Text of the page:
Saturday, July 17

Space Jam: The New Legacy Review

Space Jam: A New Legacy

Dir: Malcolm D. Lee

Starring: LeBron James, Don Cheadle, Cedric Joe, Sonequa Martin-Green, and Khris Davis

1h 55m


In 1996, a live-action/animation mash-up called “Space Jam,” featuring the Chicago Bulls icon Michael Jordan, introduced the Looney Tunes characters to basketball. Bugs Bunny, Daffy Duck, Porky Pig, and numerous other cartoon characters joined forces to defeat the evil Goon Squad. Michael Jordan was the human character, interacting with the famous Looney Tunes characters while shooting hoops in an animated world. 


Director Malcolm D. Lee, who last helmed “Night School” and “Girls Trip,” works to maintain the zany and comic structure founded by Looney Tunes and featured prominently in the original film. The Warner Bros. intellectual property vault was opened for this film, filling an arena with recognizable characters watching LeBron James play a chaotic basketball game with the Tune Squad. “Space Jam: A New Legacy” aims for a high fun factor, which it achieves in some ways, even if it rarely pushes to be better than the 1996 version.


LeBron James and his son Dom (Cedric Joe) are having difficulty connecting. Lebron wants Dom to focus on his basketball training, teaching the young athlete to work on his skills and partake in summer camps. Dom, however, has interests in video gaming, mainly going to an electronics gaming design camp. LeBron, trying to find a way to connect with his son, brings him to a meeting at Warner Bros. The studio has a sophisticated A.I. program they are trying to develop with LeBron used as the first character in their “server-verse.” The program is operated by an evil algorithm known as Al G. Rhythm (Don Cheadle), who steals Dom and forces LeBron to play in a basketball game to save him.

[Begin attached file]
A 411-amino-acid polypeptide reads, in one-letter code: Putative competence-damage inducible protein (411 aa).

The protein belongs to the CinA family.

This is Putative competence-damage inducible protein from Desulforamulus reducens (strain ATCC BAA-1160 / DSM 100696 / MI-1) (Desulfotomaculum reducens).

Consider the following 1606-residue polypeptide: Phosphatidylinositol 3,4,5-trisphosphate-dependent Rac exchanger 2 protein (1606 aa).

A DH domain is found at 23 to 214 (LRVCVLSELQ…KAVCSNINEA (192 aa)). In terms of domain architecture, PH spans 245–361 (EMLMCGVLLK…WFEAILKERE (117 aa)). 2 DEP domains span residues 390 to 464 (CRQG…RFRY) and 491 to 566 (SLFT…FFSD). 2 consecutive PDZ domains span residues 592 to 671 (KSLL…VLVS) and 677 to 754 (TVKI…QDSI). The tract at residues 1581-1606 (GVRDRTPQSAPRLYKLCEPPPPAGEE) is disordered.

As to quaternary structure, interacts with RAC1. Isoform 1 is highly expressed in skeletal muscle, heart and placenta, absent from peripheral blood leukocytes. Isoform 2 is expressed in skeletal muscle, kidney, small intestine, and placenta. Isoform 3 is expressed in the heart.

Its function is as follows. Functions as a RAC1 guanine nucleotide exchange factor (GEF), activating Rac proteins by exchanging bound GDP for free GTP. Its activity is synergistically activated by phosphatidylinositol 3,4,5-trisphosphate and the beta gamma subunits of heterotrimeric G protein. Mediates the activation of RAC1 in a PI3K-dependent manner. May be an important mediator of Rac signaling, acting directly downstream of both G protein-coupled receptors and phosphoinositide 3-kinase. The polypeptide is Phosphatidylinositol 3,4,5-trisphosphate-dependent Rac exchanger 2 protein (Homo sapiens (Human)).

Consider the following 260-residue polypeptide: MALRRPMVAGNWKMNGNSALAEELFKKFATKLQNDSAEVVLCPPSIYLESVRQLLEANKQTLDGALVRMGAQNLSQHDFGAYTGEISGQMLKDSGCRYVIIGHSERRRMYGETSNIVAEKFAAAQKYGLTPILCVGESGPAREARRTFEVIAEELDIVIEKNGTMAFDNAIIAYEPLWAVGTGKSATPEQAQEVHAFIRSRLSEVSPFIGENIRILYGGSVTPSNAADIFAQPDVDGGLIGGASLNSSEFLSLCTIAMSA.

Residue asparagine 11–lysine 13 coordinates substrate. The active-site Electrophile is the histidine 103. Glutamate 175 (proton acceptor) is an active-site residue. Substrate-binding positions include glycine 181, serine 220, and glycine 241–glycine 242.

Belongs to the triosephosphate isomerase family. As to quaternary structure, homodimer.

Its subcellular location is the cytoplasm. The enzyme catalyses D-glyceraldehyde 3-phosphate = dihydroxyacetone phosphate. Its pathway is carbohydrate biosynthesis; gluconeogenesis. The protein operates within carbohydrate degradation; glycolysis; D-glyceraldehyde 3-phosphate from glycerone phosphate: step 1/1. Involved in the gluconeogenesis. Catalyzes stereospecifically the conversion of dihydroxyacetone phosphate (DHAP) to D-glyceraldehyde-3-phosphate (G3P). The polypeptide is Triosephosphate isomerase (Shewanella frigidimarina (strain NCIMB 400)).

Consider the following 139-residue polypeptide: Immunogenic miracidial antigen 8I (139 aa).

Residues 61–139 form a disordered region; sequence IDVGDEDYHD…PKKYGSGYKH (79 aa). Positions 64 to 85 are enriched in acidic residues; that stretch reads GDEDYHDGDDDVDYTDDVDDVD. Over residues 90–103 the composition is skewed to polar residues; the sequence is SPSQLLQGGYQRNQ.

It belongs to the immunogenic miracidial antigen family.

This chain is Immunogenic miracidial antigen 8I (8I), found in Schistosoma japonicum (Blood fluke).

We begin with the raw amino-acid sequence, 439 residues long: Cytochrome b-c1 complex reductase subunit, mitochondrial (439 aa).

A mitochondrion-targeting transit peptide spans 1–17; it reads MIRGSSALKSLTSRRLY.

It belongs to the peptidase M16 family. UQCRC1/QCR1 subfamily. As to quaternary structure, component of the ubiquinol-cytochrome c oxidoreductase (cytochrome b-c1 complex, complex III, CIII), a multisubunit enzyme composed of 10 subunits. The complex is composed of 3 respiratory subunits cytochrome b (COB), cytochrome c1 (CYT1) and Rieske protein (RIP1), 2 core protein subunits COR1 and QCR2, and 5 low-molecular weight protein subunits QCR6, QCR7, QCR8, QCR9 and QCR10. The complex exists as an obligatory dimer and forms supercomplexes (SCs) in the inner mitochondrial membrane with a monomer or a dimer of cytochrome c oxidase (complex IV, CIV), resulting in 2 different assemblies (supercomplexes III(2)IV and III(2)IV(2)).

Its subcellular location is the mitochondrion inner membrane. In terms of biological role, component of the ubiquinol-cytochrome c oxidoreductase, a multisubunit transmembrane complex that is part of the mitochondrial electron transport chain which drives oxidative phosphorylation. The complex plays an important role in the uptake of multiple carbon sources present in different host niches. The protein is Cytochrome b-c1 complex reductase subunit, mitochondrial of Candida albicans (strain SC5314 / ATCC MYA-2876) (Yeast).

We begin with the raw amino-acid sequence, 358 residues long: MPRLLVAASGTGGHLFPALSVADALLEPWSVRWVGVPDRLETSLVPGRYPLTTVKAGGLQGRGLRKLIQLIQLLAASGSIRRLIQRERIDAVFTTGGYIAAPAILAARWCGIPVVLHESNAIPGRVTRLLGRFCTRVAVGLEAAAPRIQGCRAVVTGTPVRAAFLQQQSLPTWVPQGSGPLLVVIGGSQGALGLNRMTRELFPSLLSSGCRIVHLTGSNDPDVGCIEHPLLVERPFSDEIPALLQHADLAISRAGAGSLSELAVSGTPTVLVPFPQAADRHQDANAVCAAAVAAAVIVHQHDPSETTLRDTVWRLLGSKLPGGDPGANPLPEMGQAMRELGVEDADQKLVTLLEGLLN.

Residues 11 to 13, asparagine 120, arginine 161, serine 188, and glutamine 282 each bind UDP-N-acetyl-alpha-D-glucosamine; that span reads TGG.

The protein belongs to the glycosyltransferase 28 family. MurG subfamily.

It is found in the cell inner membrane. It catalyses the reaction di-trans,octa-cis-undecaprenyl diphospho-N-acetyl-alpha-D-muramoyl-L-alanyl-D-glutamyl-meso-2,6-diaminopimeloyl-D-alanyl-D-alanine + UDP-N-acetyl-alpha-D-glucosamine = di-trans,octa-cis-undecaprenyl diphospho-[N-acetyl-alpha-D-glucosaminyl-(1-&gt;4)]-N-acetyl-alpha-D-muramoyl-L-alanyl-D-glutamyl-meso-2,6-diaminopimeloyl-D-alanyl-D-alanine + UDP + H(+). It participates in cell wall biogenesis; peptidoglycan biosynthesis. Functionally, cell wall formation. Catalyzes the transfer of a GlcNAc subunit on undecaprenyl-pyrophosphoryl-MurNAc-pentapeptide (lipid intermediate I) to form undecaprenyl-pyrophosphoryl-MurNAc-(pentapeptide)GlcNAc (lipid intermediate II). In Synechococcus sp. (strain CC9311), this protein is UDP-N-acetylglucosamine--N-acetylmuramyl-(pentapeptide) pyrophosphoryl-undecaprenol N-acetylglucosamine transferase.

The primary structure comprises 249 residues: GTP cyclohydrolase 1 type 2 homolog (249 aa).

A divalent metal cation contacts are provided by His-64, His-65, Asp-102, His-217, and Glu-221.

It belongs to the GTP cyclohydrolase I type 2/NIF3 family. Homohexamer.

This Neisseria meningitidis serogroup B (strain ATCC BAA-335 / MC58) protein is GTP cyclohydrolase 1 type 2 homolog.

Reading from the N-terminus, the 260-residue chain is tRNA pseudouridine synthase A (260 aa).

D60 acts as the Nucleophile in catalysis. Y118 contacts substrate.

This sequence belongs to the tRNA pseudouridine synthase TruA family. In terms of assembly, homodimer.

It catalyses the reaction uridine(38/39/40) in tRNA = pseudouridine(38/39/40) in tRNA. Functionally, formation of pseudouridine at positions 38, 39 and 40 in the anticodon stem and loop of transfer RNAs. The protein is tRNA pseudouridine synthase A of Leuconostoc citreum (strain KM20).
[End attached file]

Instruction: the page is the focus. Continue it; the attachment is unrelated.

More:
The heart of “Space Jam: A New Legacy” exists in the familial drama between LeBron and Dom, a story about growth, maturity, and acceptance for father and son. LeBron, whose acting chops are challenged during the emotional pieces of the story, is best when allowed to be himself. Cedric Joe, playing Dom, holds the performances together with his youthful honesty and innocence. 


The heart is also evident within the nostalgia, for viewers old enough to remember the original film and the connection to the Looney Tunes characters. Time has rendered Bugs Bunny and Company, which were created in the late 1930s, as relics within the world of cartoon animation. Seeing these characters reintroduced for new generations is part of the fun. When Al G. Rhythm calls for an upgrade of the Looney Tunes, their unique animated appearance fits nicely with modern times. 


Still, the script, written by six different people, doesn’t allow much room for story drama or character development. It is more focused on world-building and promoting the Warner Bros. Universe. With King Kong, Iron Giant, The Flintstones, Harry Potter, and even Pennywise making appearances, the Looney Tunes and LeBron get lost in the mix.


“Space Jam: The New Legacy” scores a few great laughs when the film allows the Looney Tunes to indulge in their brand of whacky meta-humor, but there are only a handful of those moments. While it’s amusing for a moment to watch these characters traverse through the many properties in the Warner Bros. archive, “Space Jam: The New Legacy” misses the shot of being a better sequel. 


Monte’s Rating

2.25 out of 5.00

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